Heparin’s COVID-19 benefit greatest in moderately ill patients

Critically ill derive no benefit



Therapeutic levels of heparin can have widely varying effects on COVID-19 patients depending on the severity of their disease, according to a multiplatform clinical trial that analyzed patient data from three international trials.

Dr. Jeffrey S. Berger, New York University NYU Langone Health

Dr. Jeffrey S. Berger

COVID-19 patients in the ICU, or at least receiving ICU-level care, derived no benefit from anticoagulation with heparin, while non–critically ill COVID-19 patients – those who were hospitalized but not receiving ICU-level care – on the same anticoagulation were less likely to progress to need respiratory or cardiovascular organ support despite a slightly heightened risk of bleeding events.

Reporting in two articles published online in the New England Journal of Medicine, authors of three international trials combined their data into one multiplatform trial that makes a strong case for prescribing therapeutic levels of heparin in hospitalized patients not receiving ICU-level care were non–critically ill and critically ill.

“I think this is going to be a game changer,” said Jeffrey S. Berger, MD, ACTIV-4a co–principal investigator and co–first author of the study of non–critically ill patients. “I think that using therapeutic-dose anticoagulation should improve outcomes in the tens of thousands of patients worldwide. I hope our data can have a global impact.”

Outcomes based on disease severity

The multiplatform trial analyzed data from the Antithrombotic Therapy to Ameliorate Complications of COVID-19 (ATTACC); A Multicenter, Adaptive, Randomized Controlled Platform Trial of the Safety and Efficacy of Antithrombotic Strategies in Hospitalized Adults with COVID-19 (ACTIV-4a); and Randomized, Embedded, Multifactorial Adaptive Platform Trial for Community-Acquired Pneumonia (REMAP-CAP).

The trial evaluated 2,219 non–critically ill hospitalized patients, 1,181 of whom were randomized to therapeutic-dose anticoagulation; and 1,098 critically ill patients, 534 of whom were prescribed therapeutic levels of heparin.

In the critically ill patients, those on heparin were no more likely to get discharged or spend fewer days on respiratory or CV organ support – oxygen, mechanical ventilation, life support, vasopressors or inotropes – than were those on usual-care thromboprophylaxis. The investigators stopped the trial in both patient populations: in critically ill patients when it became obvious therapeutic-dose anticoagulation was having no impact; and in moderately ill patients when the trial met the prespecified criteria for the superiority of therapeutic-dose anticoagulation.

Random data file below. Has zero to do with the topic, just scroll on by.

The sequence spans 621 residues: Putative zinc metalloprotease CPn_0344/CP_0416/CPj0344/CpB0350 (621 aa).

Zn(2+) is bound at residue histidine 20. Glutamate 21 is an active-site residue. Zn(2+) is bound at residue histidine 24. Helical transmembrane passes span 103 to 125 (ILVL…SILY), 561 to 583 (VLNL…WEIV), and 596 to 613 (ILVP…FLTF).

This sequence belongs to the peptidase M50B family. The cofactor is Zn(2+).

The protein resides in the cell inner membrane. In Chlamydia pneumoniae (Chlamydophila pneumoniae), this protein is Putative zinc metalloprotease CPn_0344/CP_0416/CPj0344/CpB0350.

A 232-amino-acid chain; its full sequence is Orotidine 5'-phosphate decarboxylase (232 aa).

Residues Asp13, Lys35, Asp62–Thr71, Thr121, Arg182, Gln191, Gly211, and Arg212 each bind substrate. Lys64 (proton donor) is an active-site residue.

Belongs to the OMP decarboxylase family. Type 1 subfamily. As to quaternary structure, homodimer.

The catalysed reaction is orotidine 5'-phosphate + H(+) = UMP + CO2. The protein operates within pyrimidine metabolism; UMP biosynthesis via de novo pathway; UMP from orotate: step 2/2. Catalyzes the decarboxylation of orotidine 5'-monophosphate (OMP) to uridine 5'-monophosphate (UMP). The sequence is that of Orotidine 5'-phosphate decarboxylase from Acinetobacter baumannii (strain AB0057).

ICU patients on therapeutic-level heparin spent an average of 1 day free of organ support vs. 4 for patients on usual-care prophylactic antithrombotic drugs. The percentage of patients who survived to hospital discharge was similar in the therapeutic-level and usual-care critically ill patients: 62.7% and 64.5%, respectively. Major bleeding occurred in 3.8% and 2.8%, respectively. Demographic and clinical characteristics were similar between both patient groups.

However, in non–critically ill patients, therapeutic levels of heparin resulted in a marked improvement in outcomes. The researchers estimated that, for every 1,000 hospitalized patients with what they labeled moderate disease, an initial treatment with therapeutic-dose heparin resulted in 40 additional patients surviving compared to usual-care thromboprophylaxis.

The percentages of patients not needing organ support before hospital discharge was 80.2% on therapeutic-dose heparin and 76.4% on usual-care therapy. In terms of adjusted odds ratio, the anticoagulation group had a 27% improved chance of not needing daily organ support.

Those improvements came with an additional seven major bleeding events per 1,000 patients. That broke down to a rate of 1.9% in the therapeutic-dose and 0.9% in the usual-care patients.

As the Delta variant of COVID-19 spreads, Patrick R. Lawler, MD, MPH, principal investigator of the ATTACC trial, said there’s no reason these findings shouldn’t apply for all variants of the disease.

Dr. Patrick R. Lawler, Toronto General Hospital University of Toronto

Dr. Patrick R. Lawler

Dr. Lawler, a physician-scientist at Peter Munk Cardiac Centre at Toronto General Hospital, noted that the multiplatform study did not account for disease variant. “Ongoing clinical trials are tracking the variant patients have or the variants that are most prevalent in an area at that time,” he said. “It may be easier in future trials to look at that question.”


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